A blogger on a newspaper website observed that Gov. Sarah Palin has a gift for composing sentences containing a noun, a verb, and the word "God."
Indeed, her True North points toward knowing God's will in things political, as described in the page one, September 6, New York Times story from Wasilla: "In Palin's Life and Politics, Goal to Follow God's Will," by Kirk Johnson and Kim Severson.
Interviews by the reporters with her former and current pastors, at the Assembly of God church and at the Wasilla Bible Church, respectively, pointed to a firm conclusion: her foundation and source of guidance is the Bible, and with it has come a conviction she is God's servant.
In a recent address at the Assembly of God Church, Ms. Palin encouraged young church leaders to pray that "God's will" be done in bringing about the construction of a big gas pipeline in her state, and suggested her work as governor would be hampered "if the people of Alaska's heart isn't right with God." She also told the group that her eldest child would soon be deployed by the Army to Iraq, and that they should pray "that our national leaders are sending them out on a task that is from God, that's what we have to make sure we are praying for, that there is a plan, and that plan is God's plan." And there's the rub.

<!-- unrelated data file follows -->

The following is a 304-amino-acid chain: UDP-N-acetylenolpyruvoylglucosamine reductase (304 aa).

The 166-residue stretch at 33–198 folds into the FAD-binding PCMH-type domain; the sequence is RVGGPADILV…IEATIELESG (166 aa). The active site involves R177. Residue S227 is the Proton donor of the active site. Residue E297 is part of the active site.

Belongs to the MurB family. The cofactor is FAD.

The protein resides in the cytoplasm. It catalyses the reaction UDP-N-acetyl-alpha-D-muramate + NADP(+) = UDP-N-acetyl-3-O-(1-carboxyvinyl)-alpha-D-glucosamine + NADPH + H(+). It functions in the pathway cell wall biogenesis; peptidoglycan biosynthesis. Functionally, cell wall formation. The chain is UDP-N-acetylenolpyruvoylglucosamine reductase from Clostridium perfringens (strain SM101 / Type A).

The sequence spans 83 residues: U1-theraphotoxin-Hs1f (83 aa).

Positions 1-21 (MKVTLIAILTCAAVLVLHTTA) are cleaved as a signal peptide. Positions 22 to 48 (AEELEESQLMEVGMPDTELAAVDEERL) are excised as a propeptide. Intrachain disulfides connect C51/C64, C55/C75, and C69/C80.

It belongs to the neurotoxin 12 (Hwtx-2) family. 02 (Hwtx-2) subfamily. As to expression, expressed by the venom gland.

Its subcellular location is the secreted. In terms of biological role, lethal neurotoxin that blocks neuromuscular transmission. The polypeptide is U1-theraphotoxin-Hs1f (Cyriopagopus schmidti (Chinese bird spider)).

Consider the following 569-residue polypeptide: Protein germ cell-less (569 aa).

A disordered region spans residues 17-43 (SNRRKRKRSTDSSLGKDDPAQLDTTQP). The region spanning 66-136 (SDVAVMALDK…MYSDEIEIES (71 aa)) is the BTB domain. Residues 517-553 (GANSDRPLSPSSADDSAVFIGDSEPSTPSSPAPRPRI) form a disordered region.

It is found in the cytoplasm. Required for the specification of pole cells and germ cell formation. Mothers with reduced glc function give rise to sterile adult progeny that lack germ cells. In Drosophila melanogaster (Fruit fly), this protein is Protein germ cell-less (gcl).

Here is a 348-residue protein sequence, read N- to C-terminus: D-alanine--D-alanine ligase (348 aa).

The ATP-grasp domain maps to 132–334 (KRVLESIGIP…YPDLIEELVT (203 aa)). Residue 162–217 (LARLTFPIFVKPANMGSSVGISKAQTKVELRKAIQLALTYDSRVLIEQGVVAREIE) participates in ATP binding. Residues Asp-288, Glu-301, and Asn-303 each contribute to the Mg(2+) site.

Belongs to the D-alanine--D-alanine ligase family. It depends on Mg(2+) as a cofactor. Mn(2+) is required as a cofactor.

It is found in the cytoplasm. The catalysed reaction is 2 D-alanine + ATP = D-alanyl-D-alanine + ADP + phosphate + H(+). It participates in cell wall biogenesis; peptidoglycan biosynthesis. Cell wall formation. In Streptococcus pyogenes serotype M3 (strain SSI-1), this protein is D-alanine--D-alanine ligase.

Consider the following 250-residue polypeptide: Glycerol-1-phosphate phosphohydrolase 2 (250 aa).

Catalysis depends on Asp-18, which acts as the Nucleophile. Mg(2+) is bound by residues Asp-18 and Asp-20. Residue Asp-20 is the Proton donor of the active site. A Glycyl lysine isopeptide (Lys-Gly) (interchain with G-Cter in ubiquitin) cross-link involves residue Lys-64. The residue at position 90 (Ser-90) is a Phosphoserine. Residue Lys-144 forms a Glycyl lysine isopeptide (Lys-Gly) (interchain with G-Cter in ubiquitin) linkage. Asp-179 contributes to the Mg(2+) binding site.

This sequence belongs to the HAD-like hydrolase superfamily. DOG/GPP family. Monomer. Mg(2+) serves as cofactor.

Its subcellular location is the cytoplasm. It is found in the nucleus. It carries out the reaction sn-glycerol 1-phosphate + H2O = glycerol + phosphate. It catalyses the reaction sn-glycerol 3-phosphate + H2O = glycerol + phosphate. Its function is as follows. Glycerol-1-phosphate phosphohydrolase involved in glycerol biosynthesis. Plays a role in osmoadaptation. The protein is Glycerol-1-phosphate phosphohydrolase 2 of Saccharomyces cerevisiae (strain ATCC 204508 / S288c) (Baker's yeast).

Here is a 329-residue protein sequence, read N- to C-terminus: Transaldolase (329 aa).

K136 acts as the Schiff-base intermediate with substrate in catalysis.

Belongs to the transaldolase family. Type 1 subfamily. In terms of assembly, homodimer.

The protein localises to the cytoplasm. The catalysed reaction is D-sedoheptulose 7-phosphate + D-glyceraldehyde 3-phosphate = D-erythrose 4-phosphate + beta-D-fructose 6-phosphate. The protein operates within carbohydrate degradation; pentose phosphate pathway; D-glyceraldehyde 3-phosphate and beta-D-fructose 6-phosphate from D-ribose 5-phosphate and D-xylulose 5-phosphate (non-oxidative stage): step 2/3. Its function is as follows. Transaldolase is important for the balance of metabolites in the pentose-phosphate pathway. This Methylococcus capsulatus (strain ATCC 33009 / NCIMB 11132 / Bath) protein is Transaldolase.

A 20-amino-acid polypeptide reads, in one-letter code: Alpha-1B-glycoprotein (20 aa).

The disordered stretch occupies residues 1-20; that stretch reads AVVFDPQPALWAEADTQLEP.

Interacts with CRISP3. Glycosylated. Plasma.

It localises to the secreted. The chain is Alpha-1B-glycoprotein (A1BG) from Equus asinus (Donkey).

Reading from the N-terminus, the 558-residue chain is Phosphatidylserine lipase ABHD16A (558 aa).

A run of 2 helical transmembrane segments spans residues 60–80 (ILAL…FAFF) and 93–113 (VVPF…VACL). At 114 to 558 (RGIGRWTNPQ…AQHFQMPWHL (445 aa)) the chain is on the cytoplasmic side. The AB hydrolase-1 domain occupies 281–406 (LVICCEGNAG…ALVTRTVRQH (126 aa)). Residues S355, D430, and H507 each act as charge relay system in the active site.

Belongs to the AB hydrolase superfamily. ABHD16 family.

The most disturbing aspect of the report from Wasilla is the obvious tendency of Gov. Palin to link desired political outcomes in Alaska and the country to God's will -- for example, praying for the construction of a new gas pipeline; or the suggestion that America's soldiers are on a God-assigned task in Iraq.
The issue is not that Palin (and her evangelical pastors) believe that the Bible provides guidance, or possibly even answers, in making difficult decisions in the public arena. Rather, it is that she seems to be convinced that the answers -- or outcomes in public policy -- she covets are what she gets from prayer and holy writ. There is the tendency also to believe that a divine spirit uniquely directs her actions.
The real danger of religion in politics is not the relationship as such, but the stubborn and immovable mind set that baptizes political interests as authorized by God -- the merits of which interests then become absolute, and therefore immune from rational debate.
There has been more than enough of such heresy in the White House for the last eight years. God will not be mocked.
By the way, what is the qualitative difference between Sarah Palin's expropriation of the will of God and the suggestion by Jerry Falwell and Pat Robertson on CBN's 700 Club -- two days after September 11, 2001--that an angry-at-America God was at work in the airplane attacks upon New York and Washington? "God continues to lift the curtain and allow the enemies of America to give us probably what we deserve," said Falwell. Not acts of man, Governor?